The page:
department stayed longer. Acute kidney injury, depression, falls, sore

ulcers and incontinency were associated with poor prognosis.

The main complications were delirium, and pneumonia.


The elderly patient often needs surgery, scheduled or

urgent. Most issues related to a poor prognosis may be corrected or

prevented. Age is not related to a poor prognosis in elderly surgery



Hemodynamic, geriatric and quality of life assessment after aortic

valve replacement in an old population hospitalized in Liege

University Hospital Belgium

S. Allepaerts


, S. Wislez


, S. Bruls


, M. Radermecker


, P. Lancellotti



J. Petermans




Geriatric Department, Liège University Hospital,


Cardiovascular Surgery Department, Liège University Hospital,


Cardiology Department, Liège University Hospital, Liège, Belgium


Surgical aortic valve replacement (SAVR) remains the

standard treatment of symptomatic aortic stenosis, though transcath-

eter AVR is indicated in non suitable surgical candidates. Risk of

morbidity and mortality are satisfactory in aging subjects. Few data are

available concerning the quality of life in the long-term after AVR.


We performed a retrospective study on 108 patients (age:

79 ± 5 years) who underwent surgical AVR or combined with coronary

artery bypass between January 2001 and December 2006. In 2012

(6.6 ± 1.4 years after surgery), an echocardiography, a comprehensive

geriatric assessment (CGA), an evaluation of quality of life were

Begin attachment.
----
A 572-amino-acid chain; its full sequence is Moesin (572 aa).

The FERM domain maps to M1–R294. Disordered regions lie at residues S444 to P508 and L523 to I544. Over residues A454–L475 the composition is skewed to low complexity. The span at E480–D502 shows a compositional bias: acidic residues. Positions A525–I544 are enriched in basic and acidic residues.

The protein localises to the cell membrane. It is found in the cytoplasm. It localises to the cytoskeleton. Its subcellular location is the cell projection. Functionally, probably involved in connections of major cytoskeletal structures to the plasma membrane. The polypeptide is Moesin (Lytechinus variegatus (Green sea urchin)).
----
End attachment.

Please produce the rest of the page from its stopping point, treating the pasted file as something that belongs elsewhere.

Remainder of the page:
30-day mortality was 9.2%. Survival at 1, 3, 5-year was 83%,

69.6%, 55.1%. Renal (p = 0.011) and respiratory (p = 0.005) failure,

stroke (p = 0.031) and delirium (p = 0.002) increased the risk of early

death. Pre and post surgery hemodynamic values showed a drop in

mean aortic pressure gradients (p < 0.0001), an increase of effective

orifice area (p < 0,0001). 67% of patient still living at home. The average

Mini Mental State was 25.6 ± 4.2, 20% had a risk of malnutrition, and

10% had a suspicion of depression. 40% of the patients had fallen

within 6 months. Quality of life was worse for physical activity and

perceived health, better for limitations due to psychic state, physical

pain, vitality and relationship, and similar on the limitations due to

physical state and mental health.


Surgical AVR in elderly patients with aortic stenosis can

be performed with an acceptable mortality. Both long-term functional

recovery and quality of life appear reasonable.

Area: Psychiatric symptoms and illnesses


Psychotropic medication reconciliation: considering

orthogeriatric unit admission a chance of therapeutic switch

A. González Ramírez, R. Pérez López, M.M. Luis, C. Pablos Hernández,

J.M. Julián Enríquez, J.F. Blanco Blanco.

Universitary Hospital of



The geriatric patient is particularly susceptible to

serious side effects (falls, delirium, daily somnolence) of psychotropics

(benzodiazepines, hypnotics, neuroleptics). Therefore, its withdrawal

could possibly improve their quality of life. When considering

psychotropic withdrawal, trazodone presents an ubiquitary action

and a safe profile.


To implement a psychotropic prescription withdrawal by

alternative prescription of trazodone in an Orthogeriatric Unit during

hip fracture perioperative period.

Material and methods:

Retrospective observational descriptive study.

Population: 65-year-old patients or older with hip fracture consecu-

tively admitted in an Orthogeriatric Unit (June 2015

May 2016).

Inclusion criteria: on >3 month psychotropic treatment, eventual

psychotropic side effects. Source: Medora


, Farmatools


, anamnesis

and global geriatric assessment file. Database and statistical analysis:




Poster presentations / European Geriatric Medicine 7S1 (2016) S29